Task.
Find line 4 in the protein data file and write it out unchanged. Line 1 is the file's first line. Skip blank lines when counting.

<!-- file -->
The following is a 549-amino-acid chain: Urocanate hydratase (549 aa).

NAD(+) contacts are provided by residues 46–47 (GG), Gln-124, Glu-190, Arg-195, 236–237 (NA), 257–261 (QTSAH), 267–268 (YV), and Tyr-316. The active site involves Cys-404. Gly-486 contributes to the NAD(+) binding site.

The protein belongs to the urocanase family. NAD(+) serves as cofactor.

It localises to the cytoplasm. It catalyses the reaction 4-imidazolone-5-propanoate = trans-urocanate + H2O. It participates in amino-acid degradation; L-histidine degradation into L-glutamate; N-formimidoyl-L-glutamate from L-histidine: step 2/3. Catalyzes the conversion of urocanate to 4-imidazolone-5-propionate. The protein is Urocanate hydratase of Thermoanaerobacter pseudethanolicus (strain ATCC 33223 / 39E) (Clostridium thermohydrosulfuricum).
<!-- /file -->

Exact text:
It localises to the cytoplasm. It catalyses the reaction 4-imidazolone-5-propanoate = trans-urocanate + H2O. It participates in amino-acid degradation; L-histidine degradation into L-glutamate; N-formimidoyl-L-glutamate from L-histidine: step 2/3. Catalyzes the conversion of urocanate to 4-imidazolone-5-propionate. The protein is Urocanate hydratase of Thermoanaerobacter pseudethanolicus (strain ATCC 33223 / 39E) (Clostridium thermohydrosulfuricum).